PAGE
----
On Leadership
Video | PostLeadership | FedCoach | | Books | About |
Exploring Leadership in the News with Steven Pearlstein and Raju Narisetti

The Leadership Playlist

Six things you should know about John Wooden

Legendary basketball coach and leadership guru John Wooden died last Friday night at the age of 99, leaving a giant void, not only in the sport world, but in the world of leadership. [See our John Wooden photo gallery.]

Wooden made his mark on the basketball hardwood, first as a player and later as a coach. His UCLA Bruins won a total of 10 national championships. While Wooden was known primarily as a coach, his accomplishments on the hardwood gave him a platform to teach lessons that transcended sport and have been meaningful to those involved in all types of work.

In fact, even President Obama issued a statement about his passing. So if you're not familiar with Wooden - or if you are intrigued by the recent coverage and simply want to learn more - to follow are resources that can provide further perspective on his life and his teachings.

1. His life

From his birth in Indiana to his coaching career at UCLA, ESPN put together a brief biography that touches on some of the key themes throughout his life. Famous sportscaster Dick Enberg begins the clip by saying that Wooden was "a sport's Abraham Lincoln, a Winston Churchill." High praise, indeed.

2. A teacher first

Wooden spent his first 11 years after college as a high school English teacher. He took the lessons that he learned as a teacher and applied them to his coaching career. He was so effective that researchers Tharpe and Gallimore studied Wooden during the 1974-75 season, watching countless hours of his practices to learn how to effectively provide feedback and instruction to individuals.

They found that Wooden provided a great deal of brief instruction, and rarely praised players for what they were supposed to do. There were also no extended speeches; in fact, he rarely spoke longer than 20 seconds. If you want a complete copy of the study, you'll have to go to your local library and track down the 1976 copy of the journal, Psychology Today (volume 9).

3. The pyramid

As it was mentioned is his biography, Wooden was unhappy with traditional definitions of success that included concepts such as winning, or getting an "A." He felt that those definitions were actually counterproductive and misleading. As he said many times, "You can lose when you outscore somebody in a game, and you can win when you're outscored."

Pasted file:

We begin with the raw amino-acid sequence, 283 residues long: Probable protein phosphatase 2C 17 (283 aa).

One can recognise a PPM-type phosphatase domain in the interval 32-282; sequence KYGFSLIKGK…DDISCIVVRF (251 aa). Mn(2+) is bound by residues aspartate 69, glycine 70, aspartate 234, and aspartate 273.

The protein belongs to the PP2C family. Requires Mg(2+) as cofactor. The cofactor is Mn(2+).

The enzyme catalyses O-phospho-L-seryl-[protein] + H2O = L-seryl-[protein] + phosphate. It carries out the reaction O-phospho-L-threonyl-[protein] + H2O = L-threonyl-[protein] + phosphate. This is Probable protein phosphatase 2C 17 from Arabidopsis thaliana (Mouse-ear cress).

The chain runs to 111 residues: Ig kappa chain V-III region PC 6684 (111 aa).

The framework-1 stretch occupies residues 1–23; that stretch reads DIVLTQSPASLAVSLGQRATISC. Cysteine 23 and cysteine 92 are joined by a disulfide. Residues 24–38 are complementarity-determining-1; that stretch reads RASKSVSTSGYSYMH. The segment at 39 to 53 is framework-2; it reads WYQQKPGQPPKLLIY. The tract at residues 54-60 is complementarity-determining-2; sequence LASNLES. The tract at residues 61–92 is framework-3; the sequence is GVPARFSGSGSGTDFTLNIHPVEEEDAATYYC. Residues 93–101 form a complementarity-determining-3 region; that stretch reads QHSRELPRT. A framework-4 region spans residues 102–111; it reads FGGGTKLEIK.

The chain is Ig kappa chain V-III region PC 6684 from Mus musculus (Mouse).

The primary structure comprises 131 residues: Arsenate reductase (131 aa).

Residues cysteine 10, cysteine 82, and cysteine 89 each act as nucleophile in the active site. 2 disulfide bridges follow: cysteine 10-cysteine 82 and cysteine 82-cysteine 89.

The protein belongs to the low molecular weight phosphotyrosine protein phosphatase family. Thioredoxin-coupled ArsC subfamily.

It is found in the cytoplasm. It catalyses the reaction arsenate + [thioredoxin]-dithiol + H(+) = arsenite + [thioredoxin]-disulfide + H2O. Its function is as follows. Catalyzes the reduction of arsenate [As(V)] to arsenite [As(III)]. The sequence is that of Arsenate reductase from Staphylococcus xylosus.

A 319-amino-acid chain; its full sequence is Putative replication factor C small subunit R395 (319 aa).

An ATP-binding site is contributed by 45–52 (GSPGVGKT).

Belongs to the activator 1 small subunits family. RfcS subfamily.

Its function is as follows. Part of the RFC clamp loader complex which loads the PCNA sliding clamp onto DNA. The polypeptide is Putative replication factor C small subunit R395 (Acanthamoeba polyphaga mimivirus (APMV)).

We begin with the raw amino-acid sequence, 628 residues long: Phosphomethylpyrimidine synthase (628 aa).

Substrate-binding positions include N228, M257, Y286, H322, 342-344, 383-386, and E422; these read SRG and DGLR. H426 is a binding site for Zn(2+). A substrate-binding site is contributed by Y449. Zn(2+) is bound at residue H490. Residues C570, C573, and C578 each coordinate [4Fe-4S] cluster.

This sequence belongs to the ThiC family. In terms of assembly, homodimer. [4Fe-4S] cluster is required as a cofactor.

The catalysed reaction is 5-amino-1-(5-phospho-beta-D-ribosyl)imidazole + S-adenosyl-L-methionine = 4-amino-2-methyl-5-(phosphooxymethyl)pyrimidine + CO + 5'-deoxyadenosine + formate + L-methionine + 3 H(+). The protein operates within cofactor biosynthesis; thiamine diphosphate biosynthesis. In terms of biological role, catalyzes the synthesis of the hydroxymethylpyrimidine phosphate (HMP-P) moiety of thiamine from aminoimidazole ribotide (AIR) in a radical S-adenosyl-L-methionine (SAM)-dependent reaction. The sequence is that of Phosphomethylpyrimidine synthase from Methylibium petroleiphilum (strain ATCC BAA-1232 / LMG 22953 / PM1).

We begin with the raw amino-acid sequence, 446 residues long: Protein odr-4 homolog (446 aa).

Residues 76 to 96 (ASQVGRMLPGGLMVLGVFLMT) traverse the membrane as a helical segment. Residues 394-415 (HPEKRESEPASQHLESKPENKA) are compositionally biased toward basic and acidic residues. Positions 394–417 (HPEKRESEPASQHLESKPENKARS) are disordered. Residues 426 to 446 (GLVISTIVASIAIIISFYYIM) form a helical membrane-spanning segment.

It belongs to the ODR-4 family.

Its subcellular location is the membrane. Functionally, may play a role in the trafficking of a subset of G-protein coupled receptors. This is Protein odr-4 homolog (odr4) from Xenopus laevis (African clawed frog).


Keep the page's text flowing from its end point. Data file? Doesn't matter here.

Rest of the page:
He developed his own definition of success and coined the Pyramid of Success, which largely focused on character and the process of being successful. Concepts such as loyalty, cooperation, skill and confidence are all required before an individual can reach "competitive greatness." And, after much thought, Wooden settled on the following definition of success: "Success is the peace of mind which is a direct result of self-satisfaction in knowing you made the effort to become the best of which you are capable."

4. A simple communicator

While this clip was filmed in 2001 when Wooden was 90, his mental acuity is still apparent. Even more telling is how clear of a communicator he is. Wooden has a knack for breaking concepts down into their simplest forms and relaying them in an unassuming manner. In doing so, he forms a genuine connection with the audience.

5. Most important accomplishments

It can be both powerful and surprising to hear a man who has reached the pinnacle of his career speak about what was most important to him along the way.  Once again, Wooden focuses on something that has nothing to do with traditional definitions of success. Instead, he focuses on the growth and lifetime achievements of the young men he was charged with shaping during his time at UCLA.

6. 99 (more) things about Wooden

While a short column can in no way comprehensively cover 99 years of accomplishments, here is an article written at the time of Wooden's 99th birthday that has much more information on the man. Especially powerful are some of the many quotes that have been attributed to Wooden, such as #31 ("The main ingredient of stardom is the rest of the team,") #91 ("Be more concerned with your character than your reputation, because your character is what you really are, while your reputation is merely what others think you are,"), and #99 ("Don't give up on your dreams, or your dreams will give up on you.")

While Wooden the man may be gone, his website will live on. Even more importantly, Wooden captured his own thoughts and beliefs in the many books he penned or co-authored over the past 30 years. Especially good are Wooden on Leadership, and They Call Me Coach. Wooden's contributions to the leadership field are fundamental and lasting, and they will be a major part of his legacy.

By Joe Frontiera  |  June 7, 2010; 1:10 AM ET  | Category:  Leadership Save & Share:  Send E-mail   Facebook   Twitter   Digg   Yahoo Buzz   Del.icio.us   StumbleUpon   Technorati  
Previous: Five leadership lessons from Iron Man 2 | Next: Does leadership matter? New research says no (and yes)


Please email us to report offensive comments.

Thank you for writing this article about John Wooden. I listened to him speak and he is inspiring. Sad to see him depart and it is great that he has left so much for us to treasure.

Posted by: IBCoaching | June 16, 2010 3:43 AM

Feel free to mention Sam Gilbert, the man whose largesse paved the way for Wooden to become more than just another coach.

Posted by: tracymohr | June 8, 2010 2:35 PM

The comments to this entry are closed.

RSS Feed
Subscribe to The Post

© 2010 The Washington Post Company